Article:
Pennsylvania Turnpike/Interstate 95 Interchange Project

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Pennsylvania Turnpike/Interstate 95 Interchange Project
Bristol Township, Bucks County, Pennsylvania
Coordinates: 40°07′44″N 74°53′23″W / 40.128875°N 74.889727°W / 40.128875; -74.889727 (Pennsylvania Turnpike/Interstate 95 Interchange Project)Coordinates: 40°07′44″N 74°53′23″W / 40.128875°N 74.889727°W / 40.128875; -74.889727 (Pennsylvania Turnpike/Interstate 95 Interchange Project)
Roads at
I-276 / Penna Turnpike
Constructed: 2010–2018
Opened: After 2018
Maintained by: PennDOT

The Pennsylvania Turnpike/Interstate 95 Interchange Project is a project in the United States to build an interchange where Interstate 95 (I-95) crosses the Pennsylvania Turnpike in Bristol Township, Bucks County, Pennsylvania. This will fill the gap that exists on I-95 through New Jersey due to the cancellation of the Somerset Freeway. The project includes widening the Turnpike east of U.S. Route 1 (US 1) and rebuilding the Delaware River–Turnpike Toll Bridge, which connects Bristol Township with Burlington Township, New Jersey.

Construction began in November 2010 and will cost approximately $650 million. When completed, this will allow I-95 to be a continuous route between Philadelphia and New York City and finally complete the highway from Miami, Florida to the Houlton–Woodstock Border Crossing in Maine. The project is the last in the country to be financed under the Federal-Aid Highway Act of 1956, which established the Interstate Highway System.[1] It is also the first transportation project in Pennsylvania to be funded through the EB-5 visa program, with the Pennsylvania Turnpike Commission considering it for the unfinished Mon–Fayette Expressway and Southern Beltway projects near Pittsburgh depending on the results of the Turnpike/I-95 Project.[2]


As far back as the formation of the Interstate Highway System, I-95 was planned as a Florida-to-Maine superhighway. The highway was also intended to pass through the Northeast Megalopolis. However, decades of disputes among local and regional governments and private landowners prevented or delayed the design and construction of this highway from the TrentonPhiladelphia area to northern New Jersey in the New BrunswickPiscataway area. To this day, I-95 is incomplete because of the gap in this area. Specifically, if drivers wish to proceed northbound from Newark, Delaware, to New York City without encountering a traffic signal, the most direct route today is to exit I-95 onto I-295 just south of Wilmington, enter New Jersey via the Delaware Memorial Bridge, and continue north on the New Jersey Turnpike. Alternatively, if drivers stayed on I-95 north, they would pass through Delaware County, Pennsylvania, the city of Philadelphia, and Bucks County, Pennsylvania and then over the Delaware River into Mercer County, New Jersey northwest of Trenton. At this point, I-95 abruptly ends at the interchange of US 1 in Lawrence Township and becomes I-295 south. Motorists then enter I-195 eastbound from I-295 exit 60A, and then take I-195 to the New Jersey Turnpike northbound (where I-95 continues). According to the New Jersey Turnpike Authority, the turnpike is signed as I-95 in the area of Robbinsville Township north of Turnpike exit 7A (for I-195). However, NJDOT states that I-95 starts from the New Jersey – Pennsylvania Turnpike Connector Bridge and follows the New Jersey Turnpike Extension to the northbound lanes of the mainline of the turnpike.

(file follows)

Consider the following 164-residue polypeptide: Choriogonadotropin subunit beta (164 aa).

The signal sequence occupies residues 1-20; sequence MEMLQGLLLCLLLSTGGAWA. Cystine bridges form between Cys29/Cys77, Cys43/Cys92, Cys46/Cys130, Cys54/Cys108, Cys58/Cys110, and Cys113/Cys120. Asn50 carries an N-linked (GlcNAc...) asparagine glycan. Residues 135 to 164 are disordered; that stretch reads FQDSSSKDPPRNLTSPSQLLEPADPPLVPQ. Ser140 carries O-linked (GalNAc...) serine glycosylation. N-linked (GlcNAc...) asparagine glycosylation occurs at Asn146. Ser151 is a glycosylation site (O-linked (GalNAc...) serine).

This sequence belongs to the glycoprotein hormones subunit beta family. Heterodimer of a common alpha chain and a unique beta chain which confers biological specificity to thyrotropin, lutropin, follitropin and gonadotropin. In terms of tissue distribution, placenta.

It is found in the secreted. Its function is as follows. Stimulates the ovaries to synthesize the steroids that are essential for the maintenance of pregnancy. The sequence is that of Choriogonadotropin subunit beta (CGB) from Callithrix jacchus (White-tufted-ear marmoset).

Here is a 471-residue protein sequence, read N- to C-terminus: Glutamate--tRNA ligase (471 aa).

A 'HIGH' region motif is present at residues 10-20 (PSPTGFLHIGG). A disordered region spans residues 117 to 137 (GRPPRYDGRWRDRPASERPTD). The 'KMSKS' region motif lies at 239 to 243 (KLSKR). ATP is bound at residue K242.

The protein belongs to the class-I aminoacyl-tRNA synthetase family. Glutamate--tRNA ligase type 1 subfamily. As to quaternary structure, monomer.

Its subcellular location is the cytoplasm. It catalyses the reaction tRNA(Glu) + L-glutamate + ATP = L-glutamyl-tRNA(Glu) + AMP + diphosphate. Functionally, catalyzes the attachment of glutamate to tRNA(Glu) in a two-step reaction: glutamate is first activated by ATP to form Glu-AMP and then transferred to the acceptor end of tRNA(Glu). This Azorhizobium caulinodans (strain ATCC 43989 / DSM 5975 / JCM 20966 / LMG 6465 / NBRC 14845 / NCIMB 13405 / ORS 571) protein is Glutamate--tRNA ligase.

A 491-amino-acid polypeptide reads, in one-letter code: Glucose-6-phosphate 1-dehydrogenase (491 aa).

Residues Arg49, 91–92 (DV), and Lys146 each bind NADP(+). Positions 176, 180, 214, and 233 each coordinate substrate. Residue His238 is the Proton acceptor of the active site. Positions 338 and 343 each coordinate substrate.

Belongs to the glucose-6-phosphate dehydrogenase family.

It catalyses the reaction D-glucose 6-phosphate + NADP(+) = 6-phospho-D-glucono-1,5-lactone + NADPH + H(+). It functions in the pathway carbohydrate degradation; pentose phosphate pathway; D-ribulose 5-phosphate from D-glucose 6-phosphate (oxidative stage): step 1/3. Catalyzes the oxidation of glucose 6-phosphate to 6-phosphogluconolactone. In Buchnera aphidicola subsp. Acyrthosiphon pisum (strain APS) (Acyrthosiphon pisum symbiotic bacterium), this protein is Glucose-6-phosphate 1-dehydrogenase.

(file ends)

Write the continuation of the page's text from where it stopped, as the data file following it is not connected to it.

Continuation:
Earliest designs[edit]

During the mid-1950s, while I-95 was still in its infancy, a proposal was made to route it through the city of Trenton by way of the Trenton Toll Bridge (now in use and designated to US 1).[3] New Jersey opposed this routing due to the limited capacity of that bridge. A proposal to bypass and loop around Trenton was formally proposed and agreed upon by both states in the late 1950s. What was eventually called the Scudder Falls Bridge was constructed in 1959. Completed soon afterward was a section of I-95 north of Trenton. Plans then began in the mid-1960s to join this segment to I-287 in northern New Jersey. This controversial section of I-95 became known as the Somerset Freeway, but by 1978, doubts were expressed that I-95 would ever be completed.[4]

Somerset Freeway[edit]

The Somerset Freeway was planned to run from existing I-95 north of Trenton northeast to I-287 west of Perth Amboy, and was to carry I-95 towards the New Jersey Turnpike. The project was cancelled in 1982, primarily for two reasons. First, residents along the Princeton corridor feared increased congestion and a drop in property values. Second, the state of New Jersey feared a drop in state revenues by diverting traffic from the New Jersey Turnpike. A 1980 article in The New York Times stated:

Killing I-95 means that the entire length of the turnpike almost surely will become the official I-95 artery through the state, thus assuring it a continued source of toll revenue. At present, only that segment of the turnpike north of exit 10 in Middlesex County is designated as I-95.[5]

As a result I-95 was later rerouted south on the turnpike to exit 6, and onto its Pennsylvania Extension to end at the state line.

Finalization of plans[edit]